Hugh III (1142 – August 25, 1192) was Duke of Burgundy between 1162 and 1192. As duke, Burgundy was invaded by King Philip II and Hugh was forced to sue for peace. Hugh then joined the Third Crusade, distinguishing himself at Arsuf and Acre. He died at Acre in 1192.
|Duke of Burgundy|
|Died||25 August 1192 (aged 49–50)|
Alice of Lorraine
(m. 1165; div. 1183)
|Odo III, Duke of Burgundy|
Guy VI of Viennois
Margaret of Burgundy
|Father||Odo II, Duke of Burgundy|
|Mother||Marie of Champagne|
The rule of Hugh III marked the ending of a period of relative peace in the duchy of Burgundy. Hugh was a belligerent man and soon was involved in conflicts against King Louis VII of France over their borders. When Philip Augustus succeeded Louis in 1180, Hugh seized the opportunity and forced several men to change their allegiance to Burgundy. Philip II was not happy with the loss of his vassals and invaded the duchy, besieging Châtillon in 1186. The town fell and with it, its garrison, commanded by Odo, Hugh's heir. A peace was negotiated and Hugh had to pay a high ransom for his son and give up ambitions over French territory.
In 1187, Hugh transferred the capital of Burgundy to Dijon, and endeavoured to turn the city into a major commercial centre.
Hugh then turned his energies to the Holy Land, embarking in the Third Crusade in the retinue of Philip II. Hugh played a major role in the victory of the Battle of Arsuf (September 7, 1191) and at the Siege of Acre. When Philip returned to France in July 1191, he left Hugh in charge of the French troops. In January 1192, Hugh traveled to Ascalon and argued with Richard I of England over pay for his troops. He died August 1192 at Acre.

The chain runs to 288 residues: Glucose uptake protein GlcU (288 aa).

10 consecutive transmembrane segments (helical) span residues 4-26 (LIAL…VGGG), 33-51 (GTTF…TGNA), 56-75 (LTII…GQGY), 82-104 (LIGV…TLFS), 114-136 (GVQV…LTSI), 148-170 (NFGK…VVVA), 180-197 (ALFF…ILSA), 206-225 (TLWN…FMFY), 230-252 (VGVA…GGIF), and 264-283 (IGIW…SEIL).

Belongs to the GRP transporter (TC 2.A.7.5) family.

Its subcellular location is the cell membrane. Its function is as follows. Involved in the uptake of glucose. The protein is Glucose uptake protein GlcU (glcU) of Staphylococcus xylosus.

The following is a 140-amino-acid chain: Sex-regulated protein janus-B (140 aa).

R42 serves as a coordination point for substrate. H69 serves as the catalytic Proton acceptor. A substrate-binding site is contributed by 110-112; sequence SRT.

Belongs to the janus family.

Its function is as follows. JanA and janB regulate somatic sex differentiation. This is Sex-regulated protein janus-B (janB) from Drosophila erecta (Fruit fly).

Marriage and issueEdit
He was married twice:
- Odo III (1166–1218), his successor in the Duchy
- Alexander (1170–1206), Lord of Montaigu, married Beatrix of Montaigu
- Douce (1175 – c.1219), married in 1196 Simon of Semur (d. 1219), Lord of Luzy
- Alice (1177 - 1266), married Béraud VII, Lord of Mercœur and Robert VI, Dauphin d'Auvergne (d. 1252)
|Ancestors of Hugh III, Duke of Burgundy|
- Bouchard, Constance Brittain (1987). Sword, Miter, and Cloister: Nobility and the Church in Burgundy, 980–1198. Cornell University Press.
- Cox, Eugene L (1974). The Eagles of Savoy. Princeton University Press. ISBN 0691052166.
- Fawtier, Robert (1960). Capetian Kings of France: Monarchy and Nation, 987-1328. Translated by Butler, Lionel; Adam, R.J. Macmillan.
- Gillingham, John (1999). Richard I. Yale University Press.
- Lock, Peter (2006). The Routledge Companion to the Crusades. Routledge.
- Painter, Sidney (1969). "The Third Crusade: Richard the Lionhearted and Philip Augustus". In Setton, Kenneth M.; Wolff, Robert Lee; Hazard, Harry W. (eds.). The Later Crusades, 1189-1311. University of Wisconsin Press.
- Suger (2018). Selected Works of Abbot Suger of Saint Denis. Translated by Cusamano, Richard; Whitmore, Eric. Catholic University of America Press.